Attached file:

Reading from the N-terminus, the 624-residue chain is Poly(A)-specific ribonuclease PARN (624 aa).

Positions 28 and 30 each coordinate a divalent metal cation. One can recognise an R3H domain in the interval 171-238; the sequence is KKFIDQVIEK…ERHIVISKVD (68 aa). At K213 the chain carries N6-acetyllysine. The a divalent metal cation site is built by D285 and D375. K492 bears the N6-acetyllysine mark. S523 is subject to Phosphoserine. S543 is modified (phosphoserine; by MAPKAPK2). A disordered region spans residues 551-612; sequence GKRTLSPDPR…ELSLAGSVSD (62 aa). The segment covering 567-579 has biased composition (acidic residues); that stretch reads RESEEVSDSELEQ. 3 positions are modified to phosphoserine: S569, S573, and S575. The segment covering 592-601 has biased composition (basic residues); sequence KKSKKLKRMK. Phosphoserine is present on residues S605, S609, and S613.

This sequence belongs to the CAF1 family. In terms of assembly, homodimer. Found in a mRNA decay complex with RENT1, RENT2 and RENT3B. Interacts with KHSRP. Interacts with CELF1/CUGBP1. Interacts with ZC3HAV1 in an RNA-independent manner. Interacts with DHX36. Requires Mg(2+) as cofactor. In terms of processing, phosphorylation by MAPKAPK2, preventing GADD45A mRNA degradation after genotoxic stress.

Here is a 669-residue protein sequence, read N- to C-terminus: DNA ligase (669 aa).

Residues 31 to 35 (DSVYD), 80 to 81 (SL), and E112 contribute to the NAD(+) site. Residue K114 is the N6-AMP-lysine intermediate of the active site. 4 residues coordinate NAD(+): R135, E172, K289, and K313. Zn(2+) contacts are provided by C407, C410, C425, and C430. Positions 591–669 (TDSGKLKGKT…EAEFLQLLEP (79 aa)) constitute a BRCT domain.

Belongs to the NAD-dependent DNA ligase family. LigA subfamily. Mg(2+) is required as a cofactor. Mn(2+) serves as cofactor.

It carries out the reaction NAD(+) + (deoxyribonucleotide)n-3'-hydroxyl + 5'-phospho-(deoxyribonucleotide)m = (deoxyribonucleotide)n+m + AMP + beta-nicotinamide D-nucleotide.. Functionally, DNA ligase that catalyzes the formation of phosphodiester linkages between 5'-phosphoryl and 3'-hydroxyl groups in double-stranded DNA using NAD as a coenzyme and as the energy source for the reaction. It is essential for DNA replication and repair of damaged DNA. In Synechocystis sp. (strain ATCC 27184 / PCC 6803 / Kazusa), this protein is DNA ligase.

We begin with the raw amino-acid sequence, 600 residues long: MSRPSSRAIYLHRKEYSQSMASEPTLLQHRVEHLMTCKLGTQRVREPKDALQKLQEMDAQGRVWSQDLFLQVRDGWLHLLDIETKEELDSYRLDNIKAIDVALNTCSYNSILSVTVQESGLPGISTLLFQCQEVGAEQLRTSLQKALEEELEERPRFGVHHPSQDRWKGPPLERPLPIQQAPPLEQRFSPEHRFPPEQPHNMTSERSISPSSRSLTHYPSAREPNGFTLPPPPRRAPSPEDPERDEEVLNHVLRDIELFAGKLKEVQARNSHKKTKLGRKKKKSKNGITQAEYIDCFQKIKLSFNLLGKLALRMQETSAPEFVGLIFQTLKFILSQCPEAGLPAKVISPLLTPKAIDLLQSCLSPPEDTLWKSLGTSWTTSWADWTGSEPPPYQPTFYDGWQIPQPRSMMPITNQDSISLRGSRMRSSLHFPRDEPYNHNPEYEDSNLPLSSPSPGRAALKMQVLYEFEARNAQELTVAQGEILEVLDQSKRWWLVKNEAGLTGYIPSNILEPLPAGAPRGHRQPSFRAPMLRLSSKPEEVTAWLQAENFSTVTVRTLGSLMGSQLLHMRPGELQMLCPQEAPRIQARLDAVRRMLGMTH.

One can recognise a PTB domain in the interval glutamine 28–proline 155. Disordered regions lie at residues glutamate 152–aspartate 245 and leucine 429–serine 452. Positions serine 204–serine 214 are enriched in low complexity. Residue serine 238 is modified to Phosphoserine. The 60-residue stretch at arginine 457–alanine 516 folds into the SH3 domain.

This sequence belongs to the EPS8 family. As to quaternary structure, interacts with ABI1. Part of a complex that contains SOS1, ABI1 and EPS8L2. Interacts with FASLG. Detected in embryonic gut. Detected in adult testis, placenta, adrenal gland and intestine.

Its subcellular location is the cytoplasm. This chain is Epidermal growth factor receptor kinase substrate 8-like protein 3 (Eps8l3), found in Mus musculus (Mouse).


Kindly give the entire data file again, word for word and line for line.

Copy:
Reading from the N-terminus, the 624-residue chain is Poly(A)-specific ribonuclease PARN (624 aa).

Positions 28 and 30 each coordinate a divalent metal cation. One can recognise an R3H domain in the interval 171-238; the sequence is KKFIDQVIEK…ERHIVISKVD (68 aa). At K213 the chain carries N6-acetyllysine. The a divalent metal cation site is built by D285 and D375. K492 bears the N6-acetyllysine mark. S523 is subject to Phosphoserine. S543 is modified (phosphoserine; by MAPKAPK2). A disordered region spans residues 551-612; sequence GKRTLSPDPR…ELSLAGSVSD (62 aa). The segment covering 567-579 has biased composition (acidic residues); that stretch reads RESEEVSDSELEQ. 3 positions are modified to phosphoserine: S569, S573, and S575. The segment covering 592-601 has biased composition (basic residues); sequence KKSKKLKRMK. Phosphoserine is present on residues S605, S609, and S613.

This sequence belongs to the CAF1 family. In terms of assembly, homodimer. Found in a mRNA decay complex with RENT1, RENT2 and RENT3B. Interacts with KHSRP. Interacts with CELF1/CUGBP1. Interacts with ZC3HAV1 in an RNA-independent manner. Interacts with DHX36. Requires Mg(2+) as cofactor. In terms of processing, phosphorylation by MAPKAPK2, preventing GADD45A mRNA degradation after genotoxic stress.

Here is a 669-residue protein sequence, read N- to C-terminus: DNA ligase (669 aa).

Residues 31 to 35 (DSVYD), 80 to 81 (SL), and E112 contribute to the NAD(+) site. Residue K114 is the N6-AMP-lysine intermediate of the active site. 4 residues coordinate NAD(+): R135, E172, K289, and K313. Zn(2+) contacts are provided by C407, C410, C425, and C430. Positions 591–669 (TDSGKLKGKT…EAEFLQLLEP (79 aa)) constitute a BRCT domain.

Belongs to the NAD-dependent DNA ligase family. LigA subfamily. Mg(2+) is required as a cofactor. Mn(2+) serves as cofactor.

It carries out the reaction NAD(+) + (deoxyribonucleotide)n-3'-hydroxyl + 5'-phospho-(deoxyribonucleotide)m = (deoxyribonucleotide)n+m + AMP + beta-nicotinamide D-nucleotide.. Functionally, DNA ligase that catalyzes the formation of phosphodiester linkages between 5'-phosphoryl and 3'-hydroxyl groups in double-stranded DNA using NAD as a coenzyme and as the energy source for the reaction. It is essential for DNA replication and repair of damaged DNA. In Synechocystis sp. (strain ATCC 27184 / PCC 6803 / Kazusa), this protein is DNA ligase.

We begin with the raw amino-acid sequence, 600 residues long: MSRPSSRAIYLHRKEYSQSMASEPTLLQHRVEHLMTCKLGTQRVREPKDALQKLQEMDAQGRVWSQDLFLQVRDGWLHLLDIETKEELDSYRLDNIKAIDVALNTCSYNSILSVTVQESGLPGISTLLFQCQEVGAEQLRTSLQKALEEELEERPRFGVHHPSQDRWKGPPLERPLPIQQAPPLEQRFSPEHRFPPEQPHNMTSERSISPSSRSLTHYPSAREPNGFTLPPPPRRAPSPEDPERDEEVLNHVLRDIELFAGKLKEVQARNSHKKTKLGRKKKKSKNGITQAEYIDCFQKIKLSFNLLGKLALRMQETSAPEFVGLIFQTLKFILSQCPEAGLPAKVISPLLTPKAIDLLQSCLSPPEDTLWKSLGTSWTTSWADWTGSEPPPYQPTFYDGWQIPQPRSMMPITNQDSISLRGSRMRSSLHFPRDEPYNHNPEYEDSNLPLSSPSPGRAALKMQVLYEFEARNAQELTVAQGEILEVLDQSKRWWLVKNEAGLTGYIPSNILEPLPAGAPRGHRQPSFRAPMLRLSSKPEEVTAWLQAENFSTVTVRTLGSLMGSQLLHMRPGELQMLCPQEAPRIQARLDAVRRMLGMTH.

One can recognise a PTB domain in the interval glutamine 28–proline 155. Disordered regions lie at residues glutamate 152–aspartate 245 and leucine 429–serine 452. Positions serine 204–serine 214 are enriched in low complexity. Residue serine 238 is modified to Phosphoserine. The 60-residue stretch at arginine 457–alanine 516 folds into the SH3 domain.

This sequence belongs to the EPS8 family. As to quaternary structure, interacts with ABI1. Part of a complex that contains SOS1, ABI1 and EPS8L2. Interacts with FASLG. Detected in embryonic gut. Detected in adult testis, placenta, adrenal gland and intestine.

Its subcellular location is the cytoplasm. This chain is Epidermal growth factor receptor kinase substrate 8-like protein 3 (Eps8l3), found in Mus musculus (Mouse).